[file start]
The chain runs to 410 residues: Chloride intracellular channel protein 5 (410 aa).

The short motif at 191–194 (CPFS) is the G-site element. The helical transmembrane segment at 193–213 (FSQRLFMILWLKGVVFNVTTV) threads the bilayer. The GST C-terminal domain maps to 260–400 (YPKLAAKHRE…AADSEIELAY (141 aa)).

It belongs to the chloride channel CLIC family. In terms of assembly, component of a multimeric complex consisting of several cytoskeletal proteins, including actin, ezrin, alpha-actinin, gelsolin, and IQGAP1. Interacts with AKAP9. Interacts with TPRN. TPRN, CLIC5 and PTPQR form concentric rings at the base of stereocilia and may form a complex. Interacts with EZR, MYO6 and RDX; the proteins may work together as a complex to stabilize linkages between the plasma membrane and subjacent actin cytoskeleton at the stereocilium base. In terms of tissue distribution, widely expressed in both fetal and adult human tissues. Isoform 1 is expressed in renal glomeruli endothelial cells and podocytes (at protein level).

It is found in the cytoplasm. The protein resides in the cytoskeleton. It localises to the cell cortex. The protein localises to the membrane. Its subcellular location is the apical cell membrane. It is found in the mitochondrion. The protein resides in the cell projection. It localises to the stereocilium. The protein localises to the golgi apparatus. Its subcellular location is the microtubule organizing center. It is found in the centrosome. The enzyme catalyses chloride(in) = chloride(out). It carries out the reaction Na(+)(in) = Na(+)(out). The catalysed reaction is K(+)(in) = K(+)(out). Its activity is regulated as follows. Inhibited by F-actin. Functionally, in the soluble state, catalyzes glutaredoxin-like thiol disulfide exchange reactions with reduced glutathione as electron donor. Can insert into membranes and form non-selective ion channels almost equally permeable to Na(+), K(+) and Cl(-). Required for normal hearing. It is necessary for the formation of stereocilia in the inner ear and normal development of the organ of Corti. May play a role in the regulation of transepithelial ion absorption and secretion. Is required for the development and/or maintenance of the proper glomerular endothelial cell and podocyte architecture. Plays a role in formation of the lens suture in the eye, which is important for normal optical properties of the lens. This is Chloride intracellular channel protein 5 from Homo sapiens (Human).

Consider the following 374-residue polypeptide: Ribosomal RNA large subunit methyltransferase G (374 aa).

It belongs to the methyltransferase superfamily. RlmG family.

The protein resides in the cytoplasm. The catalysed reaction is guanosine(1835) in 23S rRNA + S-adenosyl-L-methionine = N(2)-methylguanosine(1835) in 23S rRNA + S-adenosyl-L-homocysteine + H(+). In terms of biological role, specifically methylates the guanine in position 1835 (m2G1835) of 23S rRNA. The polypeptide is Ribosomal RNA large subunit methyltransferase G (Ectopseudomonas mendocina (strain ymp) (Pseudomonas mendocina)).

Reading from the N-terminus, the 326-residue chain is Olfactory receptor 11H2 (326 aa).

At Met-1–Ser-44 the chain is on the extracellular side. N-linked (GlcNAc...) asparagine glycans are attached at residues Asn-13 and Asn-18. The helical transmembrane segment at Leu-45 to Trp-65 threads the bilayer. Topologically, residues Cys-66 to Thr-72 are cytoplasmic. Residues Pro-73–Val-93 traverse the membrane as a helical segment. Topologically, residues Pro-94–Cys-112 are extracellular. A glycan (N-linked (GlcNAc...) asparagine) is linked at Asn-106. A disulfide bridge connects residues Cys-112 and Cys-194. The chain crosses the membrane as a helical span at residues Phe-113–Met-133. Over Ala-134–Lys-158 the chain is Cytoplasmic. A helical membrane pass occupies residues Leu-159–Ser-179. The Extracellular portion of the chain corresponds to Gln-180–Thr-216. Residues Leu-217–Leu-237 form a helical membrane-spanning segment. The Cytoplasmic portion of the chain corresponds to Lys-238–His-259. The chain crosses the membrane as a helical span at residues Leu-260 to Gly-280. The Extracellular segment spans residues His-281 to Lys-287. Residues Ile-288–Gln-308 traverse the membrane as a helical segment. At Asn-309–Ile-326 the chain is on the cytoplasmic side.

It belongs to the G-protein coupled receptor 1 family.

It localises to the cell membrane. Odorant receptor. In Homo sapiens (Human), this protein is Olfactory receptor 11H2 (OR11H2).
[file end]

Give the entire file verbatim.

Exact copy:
The chain runs to 410 residues: Chloride intracellular channel protein 5 (410 aa).

The short motif at 191–194 (CPFS) is the G-site element. The helical transmembrane segment at 193–213 (FSQRLFMILWLKGVVFNVTTV) threads the bilayer. The GST C-terminal domain maps to 260–400 (YPKLAAKHRE…AADSEIELAY (141 aa)).

It belongs to the chloride channel CLIC family. In terms of assembly, component of a multimeric complex consisting of several cytoskeletal proteins, including actin, ezrin, alpha-actinin, gelsolin, and IQGAP1. Interacts with AKAP9. Interacts with TPRN. TPRN, CLIC5 and PTPQR form concentric rings at the base of stereocilia and may form a complex. Interacts with EZR, MYO6 and RDX; the proteins may work together as a complex to stabilize linkages between the plasma membrane and subjacent actin cytoskeleton at the stereocilium base. In terms of tissue distribution, widely expressed in both fetal and adult human tissues. Isoform 1 is expressed in renal glomeruli endothelial cells and podocytes (at protein level).

It is found in the cytoplasm. The protein resides in the cytoskeleton. It localises to the cell cortex. The protein localises to the membrane. Its subcellular location is the apical cell membrane. It is found in the mitochondrion. The protein resides in the cell projection. It localises to the stereocilium. The protein localises to the golgi apparatus. Its subcellular location is the microtubule organizing center. It is found in the centrosome. The enzyme catalyses chloride(in) = chloride(out). It carries out the reaction Na(+)(in) = Na(+)(out). The catalysed reaction is K(+)(in) = K(+)(out). Its activity is regulated as follows. Inhibited by F-actin. Functionally, in the soluble state, catalyzes glutaredoxin-like thiol disulfide exchange reactions with reduced glutathione as electron donor. Can insert into membranes and form non-selective ion channels almost equally permeable to Na(+), K(+) and Cl(-). Required for normal hearing. It is necessary for the formation of stereocilia in the inner ear and normal development of the organ of Corti. May play a role in the regulation of transepithelial ion absorption and secretion. Is required for the development and/or maintenance of the proper glomerular endothelial cell and podocyte architecture. Plays a role in formation of the lens suture in the eye, which is important for normal optical properties of the lens. This is Chloride intracellular channel protein 5 from Homo sapiens (Human).

Consider the following 374-residue polypeptide: Ribosomal RNA large subunit methyltransferase G (374 aa).

It belongs to the methyltransferase superfamily. RlmG family.

The protein resides in the cytoplasm. The catalysed reaction is guanosine(1835) in 23S rRNA + S-adenosyl-L-methionine = N(2)-methylguanosine(1835) in 23S rRNA + S-adenosyl-L-homocysteine + H(+). In terms of biological role, specifically methylates the guanine in position 1835 (m2G1835) of 23S rRNA. The polypeptide is Ribosomal RNA large subunit methyltransferase G (Ectopseudomonas mendocina (strain ymp) (Pseudomonas mendocina)).

Reading from the N-terminus, the 326-residue chain is Olfactory receptor 11H2 (326 aa).

At Met-1–Ser-44 the chain is on the extracellular side. N-linked (GlcNAc...) asparagine glycans are attached at residues Asn-13 and Asn-18. The helical transmembrane segment at Leu-45 to Trp-65 threads the bilayer. Topologically, residues Cys-66 to Thr-72 are cytoplasmic. Residues Pro-73–Val-93 traverse the membrane as a helical segment. Topologically, residues Pro-94–Cys-112 are extracellular. A glycan (N-linked (GlcNAc...) asparagine) is linked at Asn-106. A disulfide bridge connects residues Cys-112 and Cys-194. The chain crosses the membrane as a helical span at residues Phe-113–Met-133. Over Ala-134–Lys-158 the chain is Cytoplasmic. A helical membrane pass occupies residues Leu-159–Ser-179. The Extracellular portion of the chain corresponds to Gln-180–Thr-216. Residues Leu-217–Leu-237 form a helical membrane-spanning segment. The Cytoplasmic portion of the chain corresponds to Lys-238–His-259. The chain crosses the membrane as a helical span at residues Leu-260 to Gly-280. The Extracellular segment spans residues His-281 to Lys-287. Residues Ile-288–Gln-308 traverse the membrane as a helical segment. At Asn-309–Ile-326 the chain is on the cytoplasmic side.

It belongs to the G-protein coupled receptor 1 family.

It localises to the cell membrane. Odorant receptor. In Homo sapiens (Human), this protein is Olfactory receptor 11H2 (OR11H2).